Powerful Iowa Congressman Is Noncommittal on Endorsement, Perry Persistent in Courting Him

MASON CITY, Iowa - Just four days before the Iowa caucuses, Rep. Steve King told reporters he still hasn't made a decision about an endorsement "at this point" while Rick Perry admitted to a voter that he's been quite persistent in courting King's support.

"At this point, I just don't know," King told reporters when asked if he would endorse by Tuesday.

Republican candidates have sought King's endorsement for months in the hopes that it will give them the final boost needed going into the caucus Tuesday.  In 2008, King, who is a consistent favorite in his western Iowa district,  endorsed Fred Thompson in mid-December, pushing him to a third-place finish. King was first elected to Congress in 2002 and chairs the Conservative Opportunity Society, a House caucus originally founded by Newt Gingrich in 1982.

Appearing at the same Cerro Gordo County GOP Fundraiser as King, Perry told a voter he's asked for the Iowa congressman's endorsement each time they've met.

"I told him I've asked him for his endorsement more times than I asked my wife to get married," Perry told the voter. "I told him I'm going to keep asking."

King has met with multiple candidates this week. He spoke privately with Perry at the hourlong fundraiser Friday night; he appeared at an event with Rep. Michele Bachmann earlier in the day; and he participated in a pheasant hunt with Rick Santorum on Monday.

The Iowa congressman told reporters he anticipated Santorum's surge in the polls but was unsure if it would translate into a win on caucus night.

"I expected that he would make this move, and the question becomes how steep is the incline of the ascendancy of the Santorum movement," said King. "I think though he's done so much work in this state that it's not a matter of time for him now … it isn't that he needed another week. Rick Santorum's been here almost all the time doing everything and the reward that will come to him will be for being in the state working the way he has."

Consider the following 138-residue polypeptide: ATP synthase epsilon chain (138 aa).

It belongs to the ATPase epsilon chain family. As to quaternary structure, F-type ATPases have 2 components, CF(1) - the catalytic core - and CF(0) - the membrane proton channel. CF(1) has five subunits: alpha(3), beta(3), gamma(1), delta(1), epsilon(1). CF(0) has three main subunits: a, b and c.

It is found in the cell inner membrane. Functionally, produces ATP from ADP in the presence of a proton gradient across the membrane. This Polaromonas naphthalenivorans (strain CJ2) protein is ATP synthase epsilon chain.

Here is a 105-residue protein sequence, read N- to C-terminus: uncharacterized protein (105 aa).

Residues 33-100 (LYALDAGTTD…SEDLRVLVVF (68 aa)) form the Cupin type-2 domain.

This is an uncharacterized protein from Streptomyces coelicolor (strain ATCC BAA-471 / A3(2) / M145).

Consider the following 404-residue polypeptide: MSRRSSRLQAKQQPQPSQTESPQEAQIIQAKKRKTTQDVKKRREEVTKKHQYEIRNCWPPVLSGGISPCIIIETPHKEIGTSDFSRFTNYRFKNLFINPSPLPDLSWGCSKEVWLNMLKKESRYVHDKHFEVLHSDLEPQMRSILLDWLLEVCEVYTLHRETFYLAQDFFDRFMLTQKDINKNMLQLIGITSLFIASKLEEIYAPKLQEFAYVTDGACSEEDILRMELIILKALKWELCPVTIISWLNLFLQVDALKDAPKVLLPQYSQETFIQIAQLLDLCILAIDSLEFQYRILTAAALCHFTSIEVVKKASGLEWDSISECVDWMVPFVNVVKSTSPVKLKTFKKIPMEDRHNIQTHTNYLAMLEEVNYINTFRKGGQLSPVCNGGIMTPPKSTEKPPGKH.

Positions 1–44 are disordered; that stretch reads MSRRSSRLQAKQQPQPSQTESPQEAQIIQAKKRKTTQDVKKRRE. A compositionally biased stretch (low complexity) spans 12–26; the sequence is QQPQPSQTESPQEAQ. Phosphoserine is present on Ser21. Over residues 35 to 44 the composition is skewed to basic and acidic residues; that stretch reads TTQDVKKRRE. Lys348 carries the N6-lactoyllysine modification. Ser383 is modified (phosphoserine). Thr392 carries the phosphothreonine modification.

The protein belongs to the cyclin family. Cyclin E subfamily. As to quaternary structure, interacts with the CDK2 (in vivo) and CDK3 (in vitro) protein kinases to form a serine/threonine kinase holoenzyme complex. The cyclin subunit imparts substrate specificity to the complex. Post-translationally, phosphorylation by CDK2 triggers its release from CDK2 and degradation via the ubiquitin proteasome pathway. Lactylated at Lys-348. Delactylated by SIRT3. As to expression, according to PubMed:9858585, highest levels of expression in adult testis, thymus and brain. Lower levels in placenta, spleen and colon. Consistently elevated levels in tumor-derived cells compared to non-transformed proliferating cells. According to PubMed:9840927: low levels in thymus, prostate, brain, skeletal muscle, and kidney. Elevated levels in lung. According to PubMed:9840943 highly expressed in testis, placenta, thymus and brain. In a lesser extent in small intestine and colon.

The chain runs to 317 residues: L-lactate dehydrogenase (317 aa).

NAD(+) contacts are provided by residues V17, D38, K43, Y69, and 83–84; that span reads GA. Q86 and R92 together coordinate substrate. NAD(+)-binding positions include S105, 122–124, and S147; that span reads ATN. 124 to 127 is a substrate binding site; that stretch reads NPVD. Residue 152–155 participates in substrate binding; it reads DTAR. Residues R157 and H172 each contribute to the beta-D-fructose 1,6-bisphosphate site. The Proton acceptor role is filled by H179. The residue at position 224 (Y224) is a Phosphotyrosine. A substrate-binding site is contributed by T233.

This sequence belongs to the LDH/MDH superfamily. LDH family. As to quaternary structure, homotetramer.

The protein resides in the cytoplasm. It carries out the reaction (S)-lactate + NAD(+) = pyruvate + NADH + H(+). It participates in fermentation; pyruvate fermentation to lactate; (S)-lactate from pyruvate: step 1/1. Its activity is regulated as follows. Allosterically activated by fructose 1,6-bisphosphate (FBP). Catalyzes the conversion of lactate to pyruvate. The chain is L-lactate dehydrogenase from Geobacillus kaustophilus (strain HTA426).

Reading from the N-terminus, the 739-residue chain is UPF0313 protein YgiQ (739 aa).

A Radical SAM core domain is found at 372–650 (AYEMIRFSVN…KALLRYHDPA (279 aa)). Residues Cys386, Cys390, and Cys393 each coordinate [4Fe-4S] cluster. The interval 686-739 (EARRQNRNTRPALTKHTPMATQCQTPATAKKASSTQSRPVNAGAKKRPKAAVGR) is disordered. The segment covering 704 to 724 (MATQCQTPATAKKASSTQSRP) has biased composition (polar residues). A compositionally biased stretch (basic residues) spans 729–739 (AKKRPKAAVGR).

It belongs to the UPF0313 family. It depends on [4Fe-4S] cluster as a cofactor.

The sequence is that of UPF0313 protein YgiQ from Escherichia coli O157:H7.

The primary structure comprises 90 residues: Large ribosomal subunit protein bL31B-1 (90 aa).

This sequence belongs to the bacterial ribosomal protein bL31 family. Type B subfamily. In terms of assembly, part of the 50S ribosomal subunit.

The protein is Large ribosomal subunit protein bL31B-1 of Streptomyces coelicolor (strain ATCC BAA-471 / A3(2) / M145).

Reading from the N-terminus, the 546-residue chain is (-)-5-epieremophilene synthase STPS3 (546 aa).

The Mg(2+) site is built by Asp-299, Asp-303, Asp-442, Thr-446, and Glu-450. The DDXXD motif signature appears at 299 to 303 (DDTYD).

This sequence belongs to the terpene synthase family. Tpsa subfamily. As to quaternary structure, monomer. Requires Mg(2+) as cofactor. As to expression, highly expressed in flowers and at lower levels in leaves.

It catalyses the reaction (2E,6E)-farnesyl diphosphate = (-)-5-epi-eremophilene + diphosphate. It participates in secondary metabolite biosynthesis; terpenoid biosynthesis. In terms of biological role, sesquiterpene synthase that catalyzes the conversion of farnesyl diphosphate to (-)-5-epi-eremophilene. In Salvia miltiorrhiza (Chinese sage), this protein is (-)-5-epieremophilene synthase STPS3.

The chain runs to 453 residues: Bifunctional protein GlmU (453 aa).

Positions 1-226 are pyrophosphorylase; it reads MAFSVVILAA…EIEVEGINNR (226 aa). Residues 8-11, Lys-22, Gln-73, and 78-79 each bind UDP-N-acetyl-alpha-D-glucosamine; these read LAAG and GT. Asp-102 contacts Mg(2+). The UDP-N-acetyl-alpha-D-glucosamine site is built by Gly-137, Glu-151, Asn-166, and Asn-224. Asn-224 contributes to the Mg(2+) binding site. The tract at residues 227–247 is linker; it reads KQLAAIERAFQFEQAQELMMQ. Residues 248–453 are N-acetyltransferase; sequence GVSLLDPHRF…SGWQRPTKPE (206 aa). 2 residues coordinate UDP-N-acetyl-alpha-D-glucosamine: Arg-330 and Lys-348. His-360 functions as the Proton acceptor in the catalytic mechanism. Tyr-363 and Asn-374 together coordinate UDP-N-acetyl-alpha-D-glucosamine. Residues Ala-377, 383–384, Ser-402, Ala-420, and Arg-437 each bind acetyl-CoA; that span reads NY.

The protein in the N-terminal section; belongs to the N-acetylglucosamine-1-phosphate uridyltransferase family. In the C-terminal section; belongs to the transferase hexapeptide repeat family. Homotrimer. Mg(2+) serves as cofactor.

King characterized the race in Iowa as a game of "King of the Hill," where candidates try to yank the frontrunners from their position at the top of the pack, suggesting that led to the decline of Newt Gingrich in the polls.

"He's taking the heat for a lot of negative ads," King said. "I think it should be characterized as the king of the hill in that whoever is at the top of the polls, everybody else tries to pull them off of that hill. And it's happened over and over again, and we can name the candidates and so that's the case also with Newt Gingrich."

Asked if a Ron Paul win on Tuesday would delegitimize the Iowa caucuses, King said he's not concerned that will happen, but did express unease with Paul's foreign policy vision.

"Ron Paul's played by the rules, and if he has a very strong finish in this state or wins it, we need to give him credit for achieving that," King said. "The part that concerns me the most is his foreign policy piece, foreign policy that says, bring all U.S. military assets inside the borders of the United States, that would be a calamity."

King and Perry both spoke to the crowd of about 60 people at the Mason City Country Club Friday event. Perry, who was accompanied by his wife Anita, son Griffin and daughter-in-law Meredith, agreed with a voter who suggested English should become the official language of the United States.

"That is a statement that's not a question, and I can agree with it," Perry responded.

Earlier this year, King introduced a bill in Congress that would make English the official language of the U.S.  government.

Catherine Frazier, a spokeswoman for Perry, said the Texas governor has voiced support for making English the official language of the country in the past, but his focus is on other issues he believes to be more critical and should be addressed first.

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